Cheviot 543

44 Yarrow's Braes " 544

Tailpiece 561

Vignette .... 562




Half Title. Notes 563

Vignette 564

Tailpiece 632

Half Title. Glossary 633

Vignette 634


Tailpiece 637

Vignette 638

Half Title. Index 639

Vignette 640

Tailpiece , . 646


%ty 2Up of tfje 2Ust jWmstrel.

Dum relego, scripsisse fudet ; quia pluritna cerno,
Me quoque qui feci judice, digna lint.






The way was long, the wind was cold,
The Minstrel was infirm and old ;
His withered cheek and'tresses gray-
Seemed to have known a better day ;
The harp, his sole remaining joy,

Was carried by an orphan boy.
The last of all the bards was he,
Who sung of Border chivalry ;
For, well-a-day ! their date was fled,
His tuneful brethren all were dead;
And he, neglected and oppressed.
Wished to be with them and at rest.


No more on prancing palfrey borne,

He carolled, light as lark at morn ;

No longer courted and caressed,

High placed in hall, a welcome guest,

He poured, to lord and lady gay,

The unpremeditated lay :

Old times were changed, old manners gone

A stranger filled the Stuarts' throne ;

The bigots of the iron time

Had called his harmless art a crime.

A wandering harper, scorned and poor,

He begged his bread from door to door,

And tuned, to please a peasant's ear,

The harp a king had loved to hear.

He passed where Newark's stately tower
Looks out from Yarrow's birchen bower :
The Minstrel gazed with wishful eye —
No humbler resting-place was nigh.
With hesitating step at last
The embattled portal arch he passed,
Whose ponderous grate and massy bar
Had oft rolled back the tide of war,
But never closed the iron door
Against the desolate and poor.
The Duchess marked his weary pace,
His timid mien, and reverend face,
And bade her page the menials tell
That they should tend the old man well :
For she had known adversity,
Though born in such a high degree ;
In pride of power, in beauty's bloom,
Had wept o'er Monmouth's bloody tomb !

When kindness had his wants supplied,
And the old man was gratified,
Began to rise his minstrel pride ;
And he began to talk anon
Of good Earl Francis, dead and gone,

And of Earl Walter, rest him God !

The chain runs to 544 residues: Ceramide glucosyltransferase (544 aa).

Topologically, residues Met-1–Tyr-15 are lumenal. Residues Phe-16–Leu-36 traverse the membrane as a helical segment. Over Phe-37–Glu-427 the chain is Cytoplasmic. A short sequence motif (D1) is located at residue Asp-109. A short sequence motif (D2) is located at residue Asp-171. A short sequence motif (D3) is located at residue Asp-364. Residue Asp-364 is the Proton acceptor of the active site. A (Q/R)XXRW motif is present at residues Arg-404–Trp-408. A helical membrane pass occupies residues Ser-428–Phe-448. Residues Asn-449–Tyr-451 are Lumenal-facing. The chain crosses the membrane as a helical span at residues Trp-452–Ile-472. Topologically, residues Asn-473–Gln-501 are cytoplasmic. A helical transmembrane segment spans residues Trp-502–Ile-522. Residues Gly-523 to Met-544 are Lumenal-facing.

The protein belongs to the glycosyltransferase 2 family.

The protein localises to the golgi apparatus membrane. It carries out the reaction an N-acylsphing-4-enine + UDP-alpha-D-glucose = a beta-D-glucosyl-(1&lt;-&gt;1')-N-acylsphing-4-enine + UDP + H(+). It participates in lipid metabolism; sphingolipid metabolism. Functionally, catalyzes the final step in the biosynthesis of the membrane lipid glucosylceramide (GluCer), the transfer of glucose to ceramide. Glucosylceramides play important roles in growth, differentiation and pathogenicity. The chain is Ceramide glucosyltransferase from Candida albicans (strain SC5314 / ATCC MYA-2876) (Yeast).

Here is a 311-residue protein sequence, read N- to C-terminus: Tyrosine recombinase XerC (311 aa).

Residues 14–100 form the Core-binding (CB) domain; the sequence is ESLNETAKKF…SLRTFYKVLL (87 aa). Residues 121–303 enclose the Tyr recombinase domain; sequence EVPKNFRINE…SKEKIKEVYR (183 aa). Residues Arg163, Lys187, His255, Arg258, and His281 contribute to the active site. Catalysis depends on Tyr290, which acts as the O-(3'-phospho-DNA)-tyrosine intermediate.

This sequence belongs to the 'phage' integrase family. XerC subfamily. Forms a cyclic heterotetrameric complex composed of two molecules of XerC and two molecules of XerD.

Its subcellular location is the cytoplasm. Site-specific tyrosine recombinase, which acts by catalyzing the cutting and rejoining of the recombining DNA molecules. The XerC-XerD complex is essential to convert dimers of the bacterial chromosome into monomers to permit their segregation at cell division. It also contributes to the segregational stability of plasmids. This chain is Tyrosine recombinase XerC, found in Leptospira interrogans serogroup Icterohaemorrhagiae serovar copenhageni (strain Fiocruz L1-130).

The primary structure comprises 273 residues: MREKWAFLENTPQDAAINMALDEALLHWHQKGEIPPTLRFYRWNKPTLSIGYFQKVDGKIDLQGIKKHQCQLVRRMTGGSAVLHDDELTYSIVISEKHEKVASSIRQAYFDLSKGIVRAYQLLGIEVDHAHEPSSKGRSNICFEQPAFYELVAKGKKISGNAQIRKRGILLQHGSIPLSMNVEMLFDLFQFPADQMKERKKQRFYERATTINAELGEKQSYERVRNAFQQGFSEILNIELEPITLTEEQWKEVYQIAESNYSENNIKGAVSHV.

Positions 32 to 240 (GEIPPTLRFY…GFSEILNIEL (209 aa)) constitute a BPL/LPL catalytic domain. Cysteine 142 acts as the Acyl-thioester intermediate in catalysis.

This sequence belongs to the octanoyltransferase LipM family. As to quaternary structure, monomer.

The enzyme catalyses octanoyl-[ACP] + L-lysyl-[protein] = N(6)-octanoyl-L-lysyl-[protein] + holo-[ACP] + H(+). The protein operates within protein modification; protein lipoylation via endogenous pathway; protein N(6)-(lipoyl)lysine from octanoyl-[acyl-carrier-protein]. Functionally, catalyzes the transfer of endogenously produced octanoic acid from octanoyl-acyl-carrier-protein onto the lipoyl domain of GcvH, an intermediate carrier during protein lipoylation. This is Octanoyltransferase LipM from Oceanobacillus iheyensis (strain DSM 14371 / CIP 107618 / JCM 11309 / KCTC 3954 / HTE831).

A braver ne'er to battle rode ;

And how full many a tale he knew

Of the old.warriors of Buccleuch :

And, would the noble Duchess deign

To listen to an old man's strain,

Though stiff his hand, his voice though weak,

He thought even yet, the sooth to speak,

That, if she loved the harp to hear,

He could make music to her ear.

The humble boon was soon obtained ;

The aged Minstrel audience gained.

But when he reached the room of state

Where she with all her ladies sate,

Perchance he wished his boon denied :

For, when to tune his harp he tried,

His trembling hand had lost the ease

Which marks security to please ;

And scenes, long past, of joy and pain

Came wildering o'er his aged brain —

He tried to tune his harp in vain.

The pitying Duchess praised its chime,

And gave him heart, and gave him time,

Till every string's according glee

Was blended into harmony.

And then, he said, he would full fain

He could recall an ancient strain

He never thought to sing again.

It was not framed for village churls,

But for high dames and mighty earls ;

He had played it to King Charles the Good

When he kept court in Holyrood ;

And much he wished, yet feared, to try

The long-forgotten melody.

Amid the strings his fingers strayed,

And an uncertain warbling made,

And oft he shook his hoary head.

But when he caught the measure wild,


The old man raised his face and smiled ;

And lightened up his faded eye

With all a poet's ecstasy !

In varying cadence, soft or strong,

He swept the sounding chords along :

The present scene, the future lot,.

His toils, his wants, were all forgot ;

Cold diffidence and age's frost

In the full tide of song were lost ;

Each blank, in faithless memory void,